When Joshua’s spies encounter Rahab in today’s reading, she is the exceptional alien. When she protects them – that is, when she embraces their values – she becomes sympathetic, so she and her family will be spared from the coming destruction. Even though she explicitly tells the spies there are other Canaanites who share her beliefs, those people are not even considered for mercy. If Joshua or his people had come to know other Canaanites as they had Rahab, how eager would they have been to embrace kherem? How does the narrative in Joshua compare with God’s earlier instruction in Exodus 22:21 – “Do not mistreat an alien or oppress him, for you were aliens in Egypt?

Clearly genocide is not an acceptable notion for modern Christians or Jews. While it is true God’s justice is beyond our understanding, any comfort – or even eagerness – some of us find in the notion of slaughtering God’s (which usually means our) enemies requires some serious reflection on our own hearts and motives. When reading Joshua, we must account for cultural context and seek out the theological themes underlying the story itself. Our reaction to its violence is an opportunity to reflect on how God wants us to relate to the alien today.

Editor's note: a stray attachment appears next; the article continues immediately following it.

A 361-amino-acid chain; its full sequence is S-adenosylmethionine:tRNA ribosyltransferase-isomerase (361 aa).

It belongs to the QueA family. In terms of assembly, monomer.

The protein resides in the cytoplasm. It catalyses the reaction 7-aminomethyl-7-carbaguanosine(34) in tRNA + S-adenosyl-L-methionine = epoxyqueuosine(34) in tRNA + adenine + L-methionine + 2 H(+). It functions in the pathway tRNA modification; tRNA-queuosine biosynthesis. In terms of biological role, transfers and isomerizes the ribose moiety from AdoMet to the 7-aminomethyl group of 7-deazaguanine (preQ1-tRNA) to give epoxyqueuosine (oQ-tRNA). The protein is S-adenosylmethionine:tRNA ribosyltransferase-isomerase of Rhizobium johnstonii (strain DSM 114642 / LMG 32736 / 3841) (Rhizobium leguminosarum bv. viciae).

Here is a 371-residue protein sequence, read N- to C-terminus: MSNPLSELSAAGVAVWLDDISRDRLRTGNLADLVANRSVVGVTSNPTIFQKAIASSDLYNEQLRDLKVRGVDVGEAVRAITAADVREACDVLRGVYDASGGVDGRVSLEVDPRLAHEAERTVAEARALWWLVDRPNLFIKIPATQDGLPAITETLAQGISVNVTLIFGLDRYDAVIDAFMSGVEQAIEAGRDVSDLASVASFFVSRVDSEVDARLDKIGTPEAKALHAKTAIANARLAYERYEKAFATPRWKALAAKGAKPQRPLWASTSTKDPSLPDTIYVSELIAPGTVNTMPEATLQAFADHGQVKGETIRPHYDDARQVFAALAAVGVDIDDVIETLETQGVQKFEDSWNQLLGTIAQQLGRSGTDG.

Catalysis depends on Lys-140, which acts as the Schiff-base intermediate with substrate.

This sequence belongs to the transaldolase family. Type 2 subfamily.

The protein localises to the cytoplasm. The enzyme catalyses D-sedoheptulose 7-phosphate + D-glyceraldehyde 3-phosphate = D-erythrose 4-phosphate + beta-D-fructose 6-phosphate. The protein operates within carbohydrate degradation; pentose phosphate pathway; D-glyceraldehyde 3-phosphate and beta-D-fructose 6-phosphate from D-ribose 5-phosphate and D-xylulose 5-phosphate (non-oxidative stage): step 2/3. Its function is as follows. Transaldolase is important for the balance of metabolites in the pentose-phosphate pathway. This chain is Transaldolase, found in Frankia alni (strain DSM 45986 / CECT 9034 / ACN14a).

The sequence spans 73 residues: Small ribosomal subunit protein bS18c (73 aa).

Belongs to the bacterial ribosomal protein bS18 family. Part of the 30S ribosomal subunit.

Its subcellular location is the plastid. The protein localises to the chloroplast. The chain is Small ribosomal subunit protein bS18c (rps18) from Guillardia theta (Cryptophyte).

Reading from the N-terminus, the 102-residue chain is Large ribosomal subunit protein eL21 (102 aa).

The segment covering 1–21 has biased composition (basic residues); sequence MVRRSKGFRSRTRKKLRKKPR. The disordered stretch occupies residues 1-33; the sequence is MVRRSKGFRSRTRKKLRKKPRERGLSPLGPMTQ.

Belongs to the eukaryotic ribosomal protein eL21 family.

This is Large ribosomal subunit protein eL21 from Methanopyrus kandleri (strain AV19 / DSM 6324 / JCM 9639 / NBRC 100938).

Comfort: No one is an alien to God.

Challenge: Who is your Rahab? On a bookmark-sized piece of paper, make a list of people who have defied your cultural preconceptions. Use it to mark your place as we read through the book of Joshua over the next couple weeks.

Prayer: God of the Known and Unkown, temper my judgments and cultivate my mercy. Amen.

Discussion: Who is your Rahab? Who has defied your cultural preconceptions? Did they influence your view of only themselves, or of many people?

November 30, 2018

Delighting in the Way God Works

Filed under: Christianity - Devotions — paulthinkingoutloud @ 5:31 pm
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Back in May we introduced you to the writing of Melody who has been writing devotions at In Pleasant Places for almost six years. Her blog started from correspondence she was sharing with a friend, as she explained in her story. To read today’s article at her blog, click the title below.

To See More of Our God – Psalm 119:16

“I will delight in your statutes;
I will not forget your word.”

Psalm 119:16

This verse compelled a specific prayer of my heart: Lord, may I delight in Your statutes.

Not just obeying them because I know I’m supposed to – although we are to exercise discipline to obey even when we don’t “feel” like it – but seeking to delight in them.

Including the very difficult ones. Those we don’t understand. Those that seem impossible. Those that quite honestly can hurt to follow.

Like forgiving someone who appears unapologetic and unrepentant, with no indication of turning. Who has cut so deeply. May I delight to forgive, even under these circumstances.